Saturday, September 14, 2019

Indian Summer Of The Republic

Indian summer...
The shops are shuttered and the crowds are gone,
The souvenir sellers are moving on.
Like summer lovers.

Indian summer...
The earth is cracked beneath the midday sun,
You've dragged your shadow round these streets too long.
There is no cover.

Come stay—
We'll live gazebo lives,
And let the world outside pass us by.
Right here...
In our Arabian Nights,
Until the Northern Lights cross the sky.
There is no other.

Indian summer...
The storm that drove you here is far behind
What keeps you waiting on this beach tonight
It's long been over.

Come stay—
We'll live gazebo lives,
And let the world outside pass us by.
Right here...
In our Arabian Nights,
Until the Northern Lights cross the sky.
There is no other.

Come stay—
Right here...

[Alasdair Ian Stewart]

     Play the video. Listen to the song. Immerse yourself in its gentle melancholy. Let the mood of surrender to the passing of summer take hold of you. What emotions does it evoke? What does it make you want to plead for?

     Yeah. Me too.

     If you’re familiar with software debugging practices, the term breakpoint won’t require explanation. For everyone else: It’s an artificial halt the engineer inserts into a program at a selected point. It allows him to inspect the internal conditions of the program at that point: what’s in its variables and data structures, and therefore what it’s about to do next.

     If I were “debugging” the United States of America, I’d insert a breakpoint right about here and now. I’d take a very close look at the conditions that pertain and the attitudes of Americans toward those conditions. And I’d give especial attention to the statements and revealed intentions of those whose highest aspiration is the presidency.

     This article provides a backdrop about Americans’ attitudes and overall knowledge of their country. A few citations:

     According to an American Bar Association survey, only 38 percent of all Americans know that the U.S. Constitution is the highest law in the land.

     According to a new survey that was conducted by researchers at Johns Hopkins Bloomberg School of Public Health, 76 percent of Americans support “red flag” gun laws.

     A recent Rasmussen survey discovered that 28 percent of all Democrats actually believe that it should be “illegal” to be a member of the NRA.

     Now give your attention – yes, I know it’s painful – to the collection of miscreants vying for the presidential nomination of the Democrat Party. Every one of them regards the Constitution as a mere “paper barrier” to his agenda, something he could rip through with an “executive order.” All of them have said so. You see, they want to take our guns, and they don’t regard the Constitution as an important impediment.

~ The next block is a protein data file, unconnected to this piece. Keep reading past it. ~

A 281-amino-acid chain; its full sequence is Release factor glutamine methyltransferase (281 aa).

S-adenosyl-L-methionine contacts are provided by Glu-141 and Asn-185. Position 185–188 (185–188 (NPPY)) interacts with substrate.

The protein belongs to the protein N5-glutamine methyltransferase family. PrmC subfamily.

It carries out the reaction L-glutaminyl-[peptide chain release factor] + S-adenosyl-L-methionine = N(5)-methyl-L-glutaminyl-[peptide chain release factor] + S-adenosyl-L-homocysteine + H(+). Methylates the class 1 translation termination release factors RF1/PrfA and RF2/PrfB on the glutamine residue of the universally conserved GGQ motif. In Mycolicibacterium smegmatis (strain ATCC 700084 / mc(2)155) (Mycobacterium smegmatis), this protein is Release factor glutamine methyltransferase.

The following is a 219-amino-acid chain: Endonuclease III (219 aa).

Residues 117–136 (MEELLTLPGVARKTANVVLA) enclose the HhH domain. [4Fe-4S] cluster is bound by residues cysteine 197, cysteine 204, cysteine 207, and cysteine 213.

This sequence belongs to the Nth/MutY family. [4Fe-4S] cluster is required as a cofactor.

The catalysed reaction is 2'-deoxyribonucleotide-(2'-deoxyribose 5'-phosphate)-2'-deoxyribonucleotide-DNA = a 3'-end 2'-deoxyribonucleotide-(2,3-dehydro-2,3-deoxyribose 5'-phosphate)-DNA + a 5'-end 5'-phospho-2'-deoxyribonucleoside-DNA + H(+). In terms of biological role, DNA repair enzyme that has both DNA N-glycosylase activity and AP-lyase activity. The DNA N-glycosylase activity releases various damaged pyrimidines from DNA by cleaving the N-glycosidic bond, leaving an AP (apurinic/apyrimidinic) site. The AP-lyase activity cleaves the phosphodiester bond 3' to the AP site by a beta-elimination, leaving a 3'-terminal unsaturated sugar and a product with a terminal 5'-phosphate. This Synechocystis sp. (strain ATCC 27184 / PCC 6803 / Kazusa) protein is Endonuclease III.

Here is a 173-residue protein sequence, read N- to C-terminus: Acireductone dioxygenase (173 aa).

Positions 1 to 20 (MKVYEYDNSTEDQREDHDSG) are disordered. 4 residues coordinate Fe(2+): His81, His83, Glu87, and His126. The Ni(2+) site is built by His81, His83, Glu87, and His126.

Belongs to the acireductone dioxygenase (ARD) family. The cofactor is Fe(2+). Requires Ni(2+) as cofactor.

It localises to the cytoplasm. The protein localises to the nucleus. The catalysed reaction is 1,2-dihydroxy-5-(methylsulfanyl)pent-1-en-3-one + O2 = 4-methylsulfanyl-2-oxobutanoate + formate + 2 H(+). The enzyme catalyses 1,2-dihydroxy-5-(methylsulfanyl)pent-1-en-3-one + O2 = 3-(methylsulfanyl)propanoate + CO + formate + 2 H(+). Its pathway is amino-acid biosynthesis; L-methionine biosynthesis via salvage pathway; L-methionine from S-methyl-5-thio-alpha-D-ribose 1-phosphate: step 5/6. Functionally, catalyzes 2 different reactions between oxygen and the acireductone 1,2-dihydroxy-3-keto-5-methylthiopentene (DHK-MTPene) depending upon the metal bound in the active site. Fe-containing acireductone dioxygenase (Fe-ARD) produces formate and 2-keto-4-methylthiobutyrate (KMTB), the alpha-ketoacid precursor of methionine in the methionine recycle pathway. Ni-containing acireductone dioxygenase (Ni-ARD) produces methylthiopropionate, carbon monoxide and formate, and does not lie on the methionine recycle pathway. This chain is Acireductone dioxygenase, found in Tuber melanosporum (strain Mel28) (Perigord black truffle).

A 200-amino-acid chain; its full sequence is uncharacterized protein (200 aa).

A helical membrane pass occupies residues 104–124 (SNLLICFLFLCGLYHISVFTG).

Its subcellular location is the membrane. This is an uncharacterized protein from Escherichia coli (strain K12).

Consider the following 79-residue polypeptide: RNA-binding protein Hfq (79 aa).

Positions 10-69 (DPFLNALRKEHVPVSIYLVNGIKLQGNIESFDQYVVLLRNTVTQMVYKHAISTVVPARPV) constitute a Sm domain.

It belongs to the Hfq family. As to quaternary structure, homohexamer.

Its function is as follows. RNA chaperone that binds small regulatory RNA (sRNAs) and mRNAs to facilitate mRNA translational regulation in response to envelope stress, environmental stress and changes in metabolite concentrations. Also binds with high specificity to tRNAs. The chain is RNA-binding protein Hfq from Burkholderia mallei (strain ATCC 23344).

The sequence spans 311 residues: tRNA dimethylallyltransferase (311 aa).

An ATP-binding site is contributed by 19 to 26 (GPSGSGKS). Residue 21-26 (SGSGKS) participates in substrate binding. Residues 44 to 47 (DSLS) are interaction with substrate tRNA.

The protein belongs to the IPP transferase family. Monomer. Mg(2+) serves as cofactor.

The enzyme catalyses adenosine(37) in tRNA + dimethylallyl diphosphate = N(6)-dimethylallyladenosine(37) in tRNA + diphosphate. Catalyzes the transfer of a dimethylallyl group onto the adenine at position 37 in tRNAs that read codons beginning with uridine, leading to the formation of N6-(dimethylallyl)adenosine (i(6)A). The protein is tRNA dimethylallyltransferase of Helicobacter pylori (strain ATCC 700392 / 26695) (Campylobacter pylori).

Until recently, they hedged. They qualified their statements to obscure their intentions. But no longer. They’re out in the open now. They don’t regard your right to keep and bear arms as a limitation on them.

     A few folks have reacted with the appropriate outrage. A few have openly declared their readiness to resist such an intrusion on our God-given rights to defend ourselves. And the Left is not happy about that:

     Last month, Democratic presidential candidate Beto O’Rourke proposed a modest solution to the relentless tide of mass shootings: a mandatory buyback program for every AR-15 in the country. The View co-host Meghan McCain responded with a dire warning. “The AR-15 is by far the most popular gun in America, by far,” she told her fellow panelists. “I was just in the middle of nowhere Wyoming, if you’re talking about taking people’s guns from them, there’s going to be a lot of violence.”

     Tucker Carlson echoed McCain’s blood-soaked sentiment on his Tuesday night broadcast. “So, this is—what you are calling for is civil war,” he said. “What you are calling for is an incitement to violence. It’s something I wouldn’t want to live here when that happened, would you? I’m serious.” Erick Erickson, a prominent conservative columnist, also warned of tragedy. “I know people who keep AR-15’s buried because they’re afraid one day the government might come for them,” he wrote on Twitter. “I know others who are stockpiling them. It is not a stretch to say there’d be violence if the [government] tried to confiscate them.”

     “There would be violence” neatly elides what’s actually being claimed: Some gun-rights activists would murder government officials who try to enforce a duly passed law. This isn’t an extreme viewpoint among such gun enthusiasts. If anything, it’s one of their central tenets.

     The cited article becomes even more shrill from there, but those first three paragraphs should suffice. Quoth Glenn Reynolds:

     [A] law that violates the Constitution — which gun confiscation absolutely would — isn’t a “duly passed law.” It’s a usurpation of authority. Funny that all these people who have been yammering about #Resistance and punching Nazis seem okay with the idea of laws that violate the Constitution, laws that are — of course — themselves enforced with guns and violence.